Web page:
The doctors soon realised that their instructions to the Mercy sisters, were carefully followed and their patients recovered quickly. The Sisters devised a system of recording and conveying orders for treatments in the wards, and performed the treatments themselves. At least two Sisters were typically assigned to cover the wards at night (in a curious imitation of Nightingale’s vigil on the wards ), to check on the patients, and give the treatments as indicated by the surgeons, including dressing changes, interventions for fevers, and tonics containing alcohol which were the sole treatment for pain following an amputation or other surgery.

Jealousy or exhaustion

Frances Bridgeman was willing to break rules and regulations, and she had no compunction in doing so, to source good food for her patients. She appointed two of her Sisters to set up a diet kitchen, and made sure that food was prepared properly, and that the patients’ meals were delivered at designated times. The same was true for the laundry. Good blankets and clean linens were available, but often impossible to locate in the tangled mass of regulations and requisitions. Frances tracked down the person in charge of supplies and made sure that linens and blankets were provided to the patients. She also obtained new mattresses for patients. The Sisters ran the laundry themselves and then trained orderlies to assist.

For going outside the strict arrangement which had been set up for obtaining supplies, Frances incurred the wrath of Miss Nightingale numerous times, Whether it was jealousy or exhaustion, Nightingale, who deserves the recognition she received for her patient care and skill, giving birth to the legend of ‘The Lady of the Lamp’ for her nightly rounds on the hospital wards, eventually felt there would only be one heroine of the Crimea, and that would be herself. Inevitably there was a show down between Bridgeman and Nightingale. In March 1856, the closing months of the war, Nightingale, expressing her concern that the sisters were proselytising among the sick, she ignored Bridgeman’s plea that the sisters were only giving spiritual comfort, and told the Irish sisters to pack their bags and head for home.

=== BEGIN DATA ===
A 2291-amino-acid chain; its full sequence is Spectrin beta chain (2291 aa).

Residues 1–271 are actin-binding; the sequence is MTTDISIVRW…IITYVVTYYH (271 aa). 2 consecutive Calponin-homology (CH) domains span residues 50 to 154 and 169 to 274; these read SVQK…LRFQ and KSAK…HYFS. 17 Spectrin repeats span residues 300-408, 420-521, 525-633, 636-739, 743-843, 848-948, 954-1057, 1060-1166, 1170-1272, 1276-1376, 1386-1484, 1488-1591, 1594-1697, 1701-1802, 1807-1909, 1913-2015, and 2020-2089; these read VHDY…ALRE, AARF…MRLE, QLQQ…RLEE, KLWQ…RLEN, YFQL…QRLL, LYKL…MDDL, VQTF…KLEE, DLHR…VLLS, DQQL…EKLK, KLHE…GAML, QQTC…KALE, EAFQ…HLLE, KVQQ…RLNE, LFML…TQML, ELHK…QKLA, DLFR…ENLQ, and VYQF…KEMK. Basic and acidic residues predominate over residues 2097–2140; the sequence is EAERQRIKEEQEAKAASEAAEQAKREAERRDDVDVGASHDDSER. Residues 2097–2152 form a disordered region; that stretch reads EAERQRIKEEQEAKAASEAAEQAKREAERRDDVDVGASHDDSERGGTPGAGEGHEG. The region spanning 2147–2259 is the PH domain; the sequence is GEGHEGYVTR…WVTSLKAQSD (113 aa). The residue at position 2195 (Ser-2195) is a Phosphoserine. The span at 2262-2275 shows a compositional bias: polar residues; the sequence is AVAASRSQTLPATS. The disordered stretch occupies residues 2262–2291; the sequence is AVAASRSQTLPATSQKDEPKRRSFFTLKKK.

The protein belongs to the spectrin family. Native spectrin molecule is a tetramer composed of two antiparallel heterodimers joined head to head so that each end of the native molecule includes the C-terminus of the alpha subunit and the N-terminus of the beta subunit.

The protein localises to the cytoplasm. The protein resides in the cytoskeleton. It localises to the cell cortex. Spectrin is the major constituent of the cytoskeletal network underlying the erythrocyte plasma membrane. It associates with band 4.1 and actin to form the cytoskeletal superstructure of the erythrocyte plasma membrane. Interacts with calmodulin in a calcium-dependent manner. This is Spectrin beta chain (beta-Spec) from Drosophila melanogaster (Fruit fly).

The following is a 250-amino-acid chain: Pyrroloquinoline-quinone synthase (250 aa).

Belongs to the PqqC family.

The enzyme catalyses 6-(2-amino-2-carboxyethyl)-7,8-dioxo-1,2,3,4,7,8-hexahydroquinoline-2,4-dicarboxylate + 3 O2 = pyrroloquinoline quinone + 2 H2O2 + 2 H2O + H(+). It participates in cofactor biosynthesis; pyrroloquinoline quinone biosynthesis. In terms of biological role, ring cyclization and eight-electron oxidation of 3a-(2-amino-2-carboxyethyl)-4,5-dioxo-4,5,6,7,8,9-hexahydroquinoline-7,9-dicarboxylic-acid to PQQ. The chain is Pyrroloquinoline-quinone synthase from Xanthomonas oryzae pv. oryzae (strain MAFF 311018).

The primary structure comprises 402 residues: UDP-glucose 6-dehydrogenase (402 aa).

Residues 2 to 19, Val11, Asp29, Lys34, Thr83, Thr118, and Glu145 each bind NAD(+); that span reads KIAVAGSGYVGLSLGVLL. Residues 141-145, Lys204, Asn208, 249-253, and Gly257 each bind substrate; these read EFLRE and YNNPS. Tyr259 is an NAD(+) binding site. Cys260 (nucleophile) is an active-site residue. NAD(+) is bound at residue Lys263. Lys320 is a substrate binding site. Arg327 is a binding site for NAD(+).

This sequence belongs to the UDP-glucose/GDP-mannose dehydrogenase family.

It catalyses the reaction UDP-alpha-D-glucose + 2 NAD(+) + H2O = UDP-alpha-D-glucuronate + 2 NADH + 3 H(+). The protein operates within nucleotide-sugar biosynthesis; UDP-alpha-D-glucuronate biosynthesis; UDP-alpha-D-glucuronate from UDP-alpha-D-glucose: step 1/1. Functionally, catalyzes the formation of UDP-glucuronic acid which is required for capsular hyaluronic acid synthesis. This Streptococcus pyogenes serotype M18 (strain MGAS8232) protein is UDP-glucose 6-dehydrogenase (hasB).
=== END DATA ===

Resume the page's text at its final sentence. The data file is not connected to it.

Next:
System collapsed

Eight years later, September 1864, the Sisters of Mercy were invited by the elected Guardians of Galway’s workhouse, to take over nursing duties of its infirmary section. Only opened in 1840 five years before the Great Famine, the Galway workhouse had been through a maelstrom of horror. Located on approximately where the University College Hospital is to day, it was designed to shelter 800 destitute persons, but other buildings were quickly converted to auxiliary hostels as demand for shelter far exceeded the accommodation.

The great disadvantage of financing the workhouses was based on what could be raised through the Poor Law Rates. As the crisis grew, and the workhouses were overwhelmed with people desperate to help, a rate increase would have been enormous, and the Guardians were reluctant to increase it. The system collapsed. The Boards of Guardians of Galway, Clifden, Gort, Loughrea, and Tuam were dissolved, and replaced by paid officials. Captain Hilliard RN took over a store in Newtownsmith to accommodate 300 and 400 abandoned children. Another building was commissioned at Dangan; and Major McKee, another official, converted a cornstore at Merchants Road to accommodate 1,000 people . During 1848, at the height of the famine, further auxiliary workhouses were commissioned at Barna, and at the former Connacht Laundry site on Helen Street. Both Major McKee, and Hilliard died of typhus.

Orphan children became a particular problem. A Foundling Home was maintained at Parkavera and, in December 1849, further accommodation for children was established at Dangan, and behind the main town workhouse at Newcastle. Farmers, in East Galway, which were not severely affected by the famine, were asked to take children into their homes.